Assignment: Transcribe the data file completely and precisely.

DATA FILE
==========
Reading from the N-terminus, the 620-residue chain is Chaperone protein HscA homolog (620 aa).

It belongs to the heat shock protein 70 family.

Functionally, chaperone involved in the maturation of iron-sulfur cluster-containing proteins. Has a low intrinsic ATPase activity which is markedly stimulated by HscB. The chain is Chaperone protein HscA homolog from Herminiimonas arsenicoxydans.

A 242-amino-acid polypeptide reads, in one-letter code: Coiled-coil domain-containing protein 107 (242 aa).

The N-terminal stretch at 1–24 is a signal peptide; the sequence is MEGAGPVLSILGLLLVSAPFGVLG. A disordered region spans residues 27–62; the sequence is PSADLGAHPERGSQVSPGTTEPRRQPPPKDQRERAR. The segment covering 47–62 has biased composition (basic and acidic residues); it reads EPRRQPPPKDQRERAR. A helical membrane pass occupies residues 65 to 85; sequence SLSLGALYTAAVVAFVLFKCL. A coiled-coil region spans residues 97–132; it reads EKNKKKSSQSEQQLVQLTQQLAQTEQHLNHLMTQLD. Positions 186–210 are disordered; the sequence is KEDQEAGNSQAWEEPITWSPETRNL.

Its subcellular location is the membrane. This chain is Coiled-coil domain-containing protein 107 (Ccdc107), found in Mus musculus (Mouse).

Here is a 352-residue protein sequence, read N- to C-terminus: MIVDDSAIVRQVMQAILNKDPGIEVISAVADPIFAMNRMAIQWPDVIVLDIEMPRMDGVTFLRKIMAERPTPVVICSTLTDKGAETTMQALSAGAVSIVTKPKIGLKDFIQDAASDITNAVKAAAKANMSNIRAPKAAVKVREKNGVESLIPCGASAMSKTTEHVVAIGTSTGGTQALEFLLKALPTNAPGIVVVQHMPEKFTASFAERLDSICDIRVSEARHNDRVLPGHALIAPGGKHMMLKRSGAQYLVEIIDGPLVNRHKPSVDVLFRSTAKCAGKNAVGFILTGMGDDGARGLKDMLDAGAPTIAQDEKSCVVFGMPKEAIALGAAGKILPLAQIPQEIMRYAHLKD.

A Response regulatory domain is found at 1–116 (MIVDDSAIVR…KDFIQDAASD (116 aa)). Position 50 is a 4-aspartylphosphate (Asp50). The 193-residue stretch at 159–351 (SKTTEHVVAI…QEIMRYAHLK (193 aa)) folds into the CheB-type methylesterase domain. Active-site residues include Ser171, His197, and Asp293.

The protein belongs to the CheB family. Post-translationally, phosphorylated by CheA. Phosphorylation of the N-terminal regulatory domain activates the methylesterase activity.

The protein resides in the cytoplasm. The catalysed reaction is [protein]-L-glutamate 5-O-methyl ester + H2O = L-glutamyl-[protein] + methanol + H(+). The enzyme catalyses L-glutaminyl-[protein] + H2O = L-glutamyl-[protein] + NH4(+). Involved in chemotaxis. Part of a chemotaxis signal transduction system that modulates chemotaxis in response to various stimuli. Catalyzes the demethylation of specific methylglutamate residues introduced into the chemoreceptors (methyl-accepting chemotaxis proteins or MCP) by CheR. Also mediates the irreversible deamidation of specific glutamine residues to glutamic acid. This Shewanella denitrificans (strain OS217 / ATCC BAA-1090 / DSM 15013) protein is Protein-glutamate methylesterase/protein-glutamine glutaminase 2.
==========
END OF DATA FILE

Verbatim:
Reading from the N-terminus, the 620-residue chain is Chaperone protein HscA homolog (620 aa).

It belongs to the heat shock protein 70 family.

Functionally, chaperone involved in the maturation of iron-sulfur cluster-containing proteins. Has a low intrinsic ATPase activity which is markedly stimulated by HscB. The chain is Chaperone protein HscA homolog from Herminiimonas arsenicoxydans.

A 242-amino-acid polypeptide reads, in one-letter code: Coiled-coil domain-containing protein 107 (242 aa).

The N-terminal stretch at 1–24 is a signal peptide; the sequence is MEGAGPVLSILGLLLVSAPFGVLG. A disordered region spans residues 27–62; the sequence is PSADLGAHPERGSQVSPGTTEPRRQPPPKDQRERAR. The segment covering 47–62 has biased composition (basic and acidic residues); it reads EPRRQPPPKDQRERAR. A helical membrane pass occupies residues 65 to 85; sequence SLSLGALYTAAVVAFVLFKCL. A coiled-coil region spans residues 97–132; it reads EKNKKKSSQSEQQLVQLTQQLAQTEQHLNHLMTQLD. Positions 186–210 are disordered; the sequence is KEDQEAGNSQAWEEPITWSPETRNL.

Its subcellular location is the membrane. This chain is Coiled-coil domain-containing protein 107 (Ccdc107), found in Mus musculus (Mouse).

Here is a 352-residue protein sequence, read N- to C-terminus: MIVDDSAIVRQVMQAILNKDPGIEVISAVADPIFAMNRMAIQWPDVIVLDIEMPRMDGVTFLRKIMAERPTPVVICSTLTDKGAETTMQALSAGAVSIVTKPKIGLKDFIQDAASDITNAVKAAAKANMSNIRAPKAAVKVREKNGVESLIPCGASAMSKTTEHVVAIGTSTGGTQALEFLLKALPTNAPGIVVVQHMPEKFTASFAERLDSICDIRVSEARHNDRVLPGHALIAPGGKHMMLKRSGAQYLVEIIDGPLVNRHKPSVDVLFRSTAKCAGKNAVGFILTGMGDDGARGLKDMLDAGAPTIAQDEKSCVVFGMPKEAIALGAAGKILPLAQIPQEIMRYAHLKD.

A Response regulatory domain is found at 1–116 (MIVDDSAIVR…KDFIQDAASD (116 aa)). Position 50 is a 4-aspartylphosphate (Asp50). The 193-residue stretch at 159–351 (SKTTEHVVAI…QEIMRYAHLK (193 aa)) folds into the CheB-type methylesterase domain. Active-site residues include Ser171, His197, and Asp293.

The protein belongs to the CheB family. Post-translationally, phosphorylated by CheA. Phosphorylation of the N-terminal regulatory domain activates the methylesterase activity.

The protein resides in the cytoplasm. The catalysed reaction is [protein]-L-glutamate 5-O-methyl ester + H2O = L-glutamyl-[protein] + methanol + H(+). The enzyme catalyses L-glutaminyl-[protein] + H2O = L-glutamyl-[protein] + NH4(+). Involved in chemotaxis. Part of a chemotaxis signal transduction system that modulates chemotaxis in response to various stimuli. Catalyzes the demethylation of specific methylglutamate residues introduced into the chemoreceptors (methyl-accepting chemotaxis proteins or MCP) by CheR. Also mediates the irreversible deamidation of specific glutamine residues to glutamic acid. This Shewanella denitrificans (strain OS217 / ATCC BAA-1090 / DSM 15013) protein is Protein-glutamate methylesterase/protein-glutamine glutaminase 2.